Sherlock gives hope to indebted farmers

The unlikely Irish farming hero who staved off eviction by barricading himself on his land for more than a year has said he is giving hope to farmers who can see no way out of their crippling debts.

Sherlock gives hope to indebted farmers

Séamus Sherlock opens about his David and Goliath-like battle in RTÉ flagship rural show Ear to the Ground to reveal how he is back farming his land after finally reaching an agreement with his bank to stay at his home.

Suicide crisis centre Pieta House told the new series of Ear to the Ground how financial pressures have been a factor among the rise in suicides in the agricultural community in recent years.

Mr Sherlock said he has been reaching out to distressed and suicidal farmers since he resolved his own financial difficulties with his bank in recent months.

He said: “If I can stop one person doing something drastic and taking their lives, well then my life has been worth it.

“In the last 12 months, we had about 2,000 people who have come into my kitchen. People have come into my kitchen and sat for five or six hours and literally fallen to pieces at the table.

“We put their lives back together and look at all their bills and break it down.

“A lot of guys need someone to care and to show them a small bit of hope. They are not looking for a miracle or a quick fix.

“You meet a guy with a stare of doom and gloom on his face and after you talk to him he actually smiles.”

Marguerite Kiely of Pieta House said there has been a rise in suicides among the agricultural community since the recession hit Ireland.

She said: “We certainly have seen, in Pieta House, an increase in suicides in the rural areas, especially within the agricultural sector.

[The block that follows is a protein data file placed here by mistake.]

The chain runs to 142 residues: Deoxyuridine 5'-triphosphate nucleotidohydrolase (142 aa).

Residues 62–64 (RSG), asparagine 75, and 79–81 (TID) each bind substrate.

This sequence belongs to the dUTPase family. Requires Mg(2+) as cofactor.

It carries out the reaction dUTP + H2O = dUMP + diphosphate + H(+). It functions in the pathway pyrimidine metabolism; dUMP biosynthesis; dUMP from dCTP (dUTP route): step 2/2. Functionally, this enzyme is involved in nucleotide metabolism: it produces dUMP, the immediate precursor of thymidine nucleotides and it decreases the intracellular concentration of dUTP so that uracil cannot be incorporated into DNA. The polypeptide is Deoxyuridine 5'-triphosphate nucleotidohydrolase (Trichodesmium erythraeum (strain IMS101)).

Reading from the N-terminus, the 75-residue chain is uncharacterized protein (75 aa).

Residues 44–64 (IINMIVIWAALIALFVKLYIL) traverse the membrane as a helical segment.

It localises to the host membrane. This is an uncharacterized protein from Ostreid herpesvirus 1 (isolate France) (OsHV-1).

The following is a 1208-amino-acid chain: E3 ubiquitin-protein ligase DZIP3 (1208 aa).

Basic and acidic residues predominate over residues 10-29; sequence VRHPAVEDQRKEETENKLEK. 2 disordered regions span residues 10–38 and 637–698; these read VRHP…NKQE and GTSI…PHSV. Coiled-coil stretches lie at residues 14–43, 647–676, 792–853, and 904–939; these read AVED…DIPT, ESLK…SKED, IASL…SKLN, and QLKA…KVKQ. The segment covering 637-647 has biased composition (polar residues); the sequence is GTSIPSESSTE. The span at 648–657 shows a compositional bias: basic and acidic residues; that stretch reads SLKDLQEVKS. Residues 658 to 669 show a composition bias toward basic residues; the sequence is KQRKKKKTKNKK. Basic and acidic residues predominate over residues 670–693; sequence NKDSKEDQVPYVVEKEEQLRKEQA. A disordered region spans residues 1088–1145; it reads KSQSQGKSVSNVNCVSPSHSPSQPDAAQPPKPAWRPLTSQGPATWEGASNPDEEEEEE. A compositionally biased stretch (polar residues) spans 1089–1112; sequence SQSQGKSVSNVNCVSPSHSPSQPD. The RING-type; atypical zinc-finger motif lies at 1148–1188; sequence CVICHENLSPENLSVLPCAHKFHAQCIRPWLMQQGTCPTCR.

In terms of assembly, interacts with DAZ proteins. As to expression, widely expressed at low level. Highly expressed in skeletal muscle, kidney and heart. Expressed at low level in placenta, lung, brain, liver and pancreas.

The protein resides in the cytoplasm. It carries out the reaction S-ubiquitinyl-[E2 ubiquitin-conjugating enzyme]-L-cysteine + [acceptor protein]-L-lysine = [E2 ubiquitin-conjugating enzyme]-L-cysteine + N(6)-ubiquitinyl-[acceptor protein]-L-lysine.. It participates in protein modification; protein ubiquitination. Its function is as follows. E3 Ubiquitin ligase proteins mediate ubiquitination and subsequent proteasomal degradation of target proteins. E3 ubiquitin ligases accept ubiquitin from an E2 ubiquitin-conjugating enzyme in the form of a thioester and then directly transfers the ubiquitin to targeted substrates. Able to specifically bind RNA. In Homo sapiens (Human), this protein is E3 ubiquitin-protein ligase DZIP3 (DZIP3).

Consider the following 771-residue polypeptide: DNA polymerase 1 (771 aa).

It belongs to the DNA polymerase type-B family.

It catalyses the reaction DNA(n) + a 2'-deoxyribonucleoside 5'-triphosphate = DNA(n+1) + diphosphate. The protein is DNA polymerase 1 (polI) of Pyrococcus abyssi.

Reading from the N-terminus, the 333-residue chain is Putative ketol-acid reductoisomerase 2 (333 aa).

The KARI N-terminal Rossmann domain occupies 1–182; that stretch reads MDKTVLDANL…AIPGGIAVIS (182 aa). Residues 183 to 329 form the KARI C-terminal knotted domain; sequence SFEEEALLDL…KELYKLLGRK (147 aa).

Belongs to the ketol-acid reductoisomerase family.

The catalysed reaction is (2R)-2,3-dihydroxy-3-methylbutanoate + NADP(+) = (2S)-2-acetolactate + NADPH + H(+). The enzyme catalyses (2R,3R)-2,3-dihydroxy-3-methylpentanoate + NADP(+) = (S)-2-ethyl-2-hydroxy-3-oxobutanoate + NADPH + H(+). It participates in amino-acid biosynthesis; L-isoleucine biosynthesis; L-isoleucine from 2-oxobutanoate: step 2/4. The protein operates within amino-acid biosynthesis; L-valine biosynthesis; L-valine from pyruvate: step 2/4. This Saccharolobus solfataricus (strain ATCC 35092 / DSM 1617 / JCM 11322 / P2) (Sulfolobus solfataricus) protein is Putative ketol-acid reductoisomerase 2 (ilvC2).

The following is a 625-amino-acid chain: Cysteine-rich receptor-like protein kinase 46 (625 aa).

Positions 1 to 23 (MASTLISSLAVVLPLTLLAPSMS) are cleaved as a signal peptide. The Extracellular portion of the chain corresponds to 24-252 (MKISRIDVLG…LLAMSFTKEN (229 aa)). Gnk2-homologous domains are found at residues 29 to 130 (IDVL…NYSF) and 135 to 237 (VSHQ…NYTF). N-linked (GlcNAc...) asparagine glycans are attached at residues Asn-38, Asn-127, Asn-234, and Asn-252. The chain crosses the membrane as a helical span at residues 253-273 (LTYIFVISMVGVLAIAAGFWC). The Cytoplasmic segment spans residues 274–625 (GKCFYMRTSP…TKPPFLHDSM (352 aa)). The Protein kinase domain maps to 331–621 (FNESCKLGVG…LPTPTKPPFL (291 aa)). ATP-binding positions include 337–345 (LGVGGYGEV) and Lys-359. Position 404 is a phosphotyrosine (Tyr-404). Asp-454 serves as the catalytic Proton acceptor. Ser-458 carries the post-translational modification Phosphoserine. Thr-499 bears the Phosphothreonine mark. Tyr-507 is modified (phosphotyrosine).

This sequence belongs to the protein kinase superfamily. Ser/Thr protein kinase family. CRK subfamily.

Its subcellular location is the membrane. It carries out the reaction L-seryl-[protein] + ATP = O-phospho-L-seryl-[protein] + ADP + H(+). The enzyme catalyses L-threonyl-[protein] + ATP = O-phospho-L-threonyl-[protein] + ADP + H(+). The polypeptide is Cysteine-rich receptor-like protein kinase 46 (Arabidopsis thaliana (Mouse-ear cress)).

“The recession has been a contributory factor towards that. The financial pressures are definitely becoming more evident.

“Families are more under strain and they are not accessing the services that we would like them to access because, very often, there is an awful shame and guilt associated, and a sense of failure in, accessing services like Pieta House for support.”

She said suicidal thoughts come to the fore, especially in men, when they become overwhelmed by financial pressures.

“Their whole identity can be enmeshed into the work that they do and the life they provide for their families, and when that goes pear-shaped they become overwhelmed by the burden of that.

“When a person becomes overwhelmed and thoughts of suicides maybe comes to the fore, the world can become very limited for them.

“By accessing a service like Pieta House we can open that up for them and be caring and compassionate in the difficulties they are experiencing.”

Mr Sherlock, a father of five, refused to leave his Appletown farm in Feoghanagh, Co Limerick, for a year after getting an eviction notice when he fell behind in repayments due to the downturn in his turfcutting business. He said he was hugely touched by the support he got from people all over the country when he erected a silage bail barricade at his farm.

He said: “There was people on the barricade, friends, relations — people I’ve never met before came from all over the country to help.

“There was at least three or four guys every night sat in a hut at the gate. They had their tea and sandwiches. The neighbours were fabulous, with people were dropping off food parcels every day.

“It gave a lot of people hope because there was a perception that the old Ireland was gone but I can assure you the old Ireland is alive and well.”

* Ear to the Ground will be shown tonight on RTÉ One at 8.30pm.

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